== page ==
1 comment

Fantasy Mystery Fiction

Webbed toes created webbed prints in the wet sand. Scaled feet connected to iridescent muscular legs that poured water as they carried the legend from the sea. Oceanos tracked up the beach, the moon full and huge behind her. A picture painted in black and white without the soul of sunshine to bring colour to the landscape. She rarely ventured onto the solid planes of shore, but this errand warranted her personal attention.

If you were to look upon the scene you would think of a fisherman’s wives’ tale about the goddess of the sea. A bard would sing of such excitement in port taverns across tropical islands, brought to the rich warm shores by weeks of sea travel with only his lyre and a voice to entertain the crew. And cats. Every sailor knew you needed cats aboard or you’d be drowned by the wrath and waves of Oceanos, the sea goddess herself.

Even now talk was quiet in a rusty wave-side inn as a sea faired bard sung deep notes of one of the many stories. His lithe blue green fingers caressed the strings of his lyre and his voice ebbed and flowed with the tale. Everyone knew the story; a mortal sailor stealing the sea goddess’ trident, only to have his whole family face the punishment of being turned into eels. He tried to care for the eels but they left him weeping on the shore, now preferring the company of Oceanos and her waters. The bard made the sailor’s tears seem alive in their own right, a subtle warning of the power of his goddess.

His goddess that was coming for him now. Oceanos’ shadow hunted ahead of her, casting a darkness that turned the grey sand black and caused crabs to scuttle out of her path. If everything had not been a shade of grey, to look upon her fishlike skin would have given your mind new colours that only the gods possessed. She had many forms but she was, at this moment, nine feet tall, the wrath she harboured made her ugly and harsh. The kind of obtuse grotesque that would force you to stare until the image was ripped from your vision.

She had sent her bard an omen, blessed him with a vision and given him more knowledge than other gods would think proper. Her most committed disciple, the one she had granted gills and lungs to. Even the harmonious voice had been wrapped in ribbon with a shiny red bow, a caressing sound to spread her fantasy. She had thought it proper, but she had been wrong. He was getting too powerful, gaining popularity amongst all sailors and sea folk, even the mermen. This is what she had foreseen. But she had not prepared for him to take it in his stride. To also tell stories of other gods! He was spreading too many tall tales to her followers of deities she did not appreciate. And now there lay a sandy trail of darkness from the lapping waters of her world to the wooden rafters of his.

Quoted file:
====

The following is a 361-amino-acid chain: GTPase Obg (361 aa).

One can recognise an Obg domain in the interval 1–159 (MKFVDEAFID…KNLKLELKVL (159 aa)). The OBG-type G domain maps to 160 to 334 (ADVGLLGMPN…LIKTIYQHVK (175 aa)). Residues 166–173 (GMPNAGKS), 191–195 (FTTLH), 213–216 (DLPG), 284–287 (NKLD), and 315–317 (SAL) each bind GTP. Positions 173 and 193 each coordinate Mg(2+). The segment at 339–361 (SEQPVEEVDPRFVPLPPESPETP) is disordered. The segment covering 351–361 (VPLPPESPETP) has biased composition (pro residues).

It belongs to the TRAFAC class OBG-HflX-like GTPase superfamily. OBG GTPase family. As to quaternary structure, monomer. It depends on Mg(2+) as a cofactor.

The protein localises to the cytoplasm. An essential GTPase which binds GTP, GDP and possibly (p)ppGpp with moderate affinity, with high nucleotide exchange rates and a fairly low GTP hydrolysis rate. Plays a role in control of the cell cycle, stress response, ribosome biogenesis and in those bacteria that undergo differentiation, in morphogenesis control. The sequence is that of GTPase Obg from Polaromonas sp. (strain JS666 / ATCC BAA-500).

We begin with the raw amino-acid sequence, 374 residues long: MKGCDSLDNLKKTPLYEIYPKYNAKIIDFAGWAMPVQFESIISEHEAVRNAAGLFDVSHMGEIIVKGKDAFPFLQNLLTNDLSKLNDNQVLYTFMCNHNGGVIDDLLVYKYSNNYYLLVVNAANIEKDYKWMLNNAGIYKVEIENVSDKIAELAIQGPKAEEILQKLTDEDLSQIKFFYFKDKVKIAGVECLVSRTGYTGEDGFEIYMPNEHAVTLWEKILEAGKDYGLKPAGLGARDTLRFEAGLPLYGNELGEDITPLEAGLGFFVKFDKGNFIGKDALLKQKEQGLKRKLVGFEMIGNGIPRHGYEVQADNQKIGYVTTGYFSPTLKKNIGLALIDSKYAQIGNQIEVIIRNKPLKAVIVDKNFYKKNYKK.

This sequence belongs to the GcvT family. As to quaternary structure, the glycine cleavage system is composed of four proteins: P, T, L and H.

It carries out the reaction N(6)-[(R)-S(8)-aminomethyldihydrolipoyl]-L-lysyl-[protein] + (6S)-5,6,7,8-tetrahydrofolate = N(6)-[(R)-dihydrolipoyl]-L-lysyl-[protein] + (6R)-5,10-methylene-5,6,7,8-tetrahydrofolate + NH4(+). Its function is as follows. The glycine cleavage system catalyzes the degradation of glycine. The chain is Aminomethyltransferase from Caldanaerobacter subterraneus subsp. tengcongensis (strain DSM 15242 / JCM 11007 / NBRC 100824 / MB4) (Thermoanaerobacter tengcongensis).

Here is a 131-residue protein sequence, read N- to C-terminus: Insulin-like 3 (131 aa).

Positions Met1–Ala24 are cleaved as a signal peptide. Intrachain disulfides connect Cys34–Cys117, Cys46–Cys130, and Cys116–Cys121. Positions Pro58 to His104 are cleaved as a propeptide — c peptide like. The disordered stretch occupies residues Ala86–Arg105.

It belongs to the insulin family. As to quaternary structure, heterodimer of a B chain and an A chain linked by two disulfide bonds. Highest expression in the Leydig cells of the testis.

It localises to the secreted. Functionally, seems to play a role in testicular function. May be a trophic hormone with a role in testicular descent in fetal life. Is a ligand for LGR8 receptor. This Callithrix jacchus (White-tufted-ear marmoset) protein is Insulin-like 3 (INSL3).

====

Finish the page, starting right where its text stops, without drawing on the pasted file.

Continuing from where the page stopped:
He could sense her rage, his wave shaped talisman grew hot against his chest. Heat spit up to his throat and caressed his neck. His mouth went dry, the air around him went dry, water sizzling, dissolving from the atmosphere. He abruptly ended his melody and excused himself from the stage. He slunk against a barrel in the depths of the cellar, finding solace in a pool of rum. It was usual that he could sense his goddess’ emotions when they were strong, even from miles away, but this felt different. They were ravaging. He removed the brass wave, an act he rarely committed. The links had started to melt and bond together. A bond as strong as one of pirates and gold. He realised he was now branded. The permanent intricate lines flowed together on his skin. He had not felt afraid of Oceanos for a long time but he felt afraid of her now. He only hoped he’d done enough.

She took her final steps to the inn which held her bard. How easy it would be to break him. He would become nothing, less than he’d been before she had mistakenly raised him, merely scattered shells and seaweed on her ocean floor. Oceanos’ overwhelming outline interrupted merriment and mortals’ chatter. A brush of her fingers shattered splinters through the tavern. Silence broke before a roar of terror and dismantling of crowds. The ceiling capsized and starlight sailed into the wreckage. As soon as any wits returned the land folk fled out of the inn and further away from shore. With clatter and chaos the sea folk followed, no one daring to venture closer to the water.

Oceanos had expected to see her trembling bard bowing and begging. Bent knees before her. But the ruins emptied before she could sense his heart beat. She knew he hadn’t escaped, he can’t have been here at all…

He was still huddled in his own pity, in a tavern with sail still intact. The anger he felt from her exploded vying for a new peak. She had come for him but he was not there. The pact with the god of fire had been enough. He’d sworn service to a flaming monstrosity and he’d been hidden for it. He would need to hope this veil continued when he returned to the seas. He craved the gifts of more than one god, but he knew the tide would pull him back. The waves were where he belonged.

Oceanos felt emptiness as all life propelled away from her. Stood in a grave of her wrath she looked up. Her eyes pooled with stars, glowing hope buoyed in her gaze. This is the moment where a god may show mercy. Another almighty may find kindness and gratitude for the good. But Oceanos was the storm of a thousand scorned woman, the tsunami to navigate non believers into everlasting watery sleeps. Her determination was resolute. She would lure him back to her and hunt him when he returned to her domain. She would drown his vessel, cats or no, and saturate his soul with an undying ocean darkness.

March 04, 2021 17:14

You must sign up or log in to submit a comment.

1 comment

Poorvi K
19:45 Mar 05, 2021

the imagery was crazy captivating ! beautifully written !!

Reply

Show 0 replies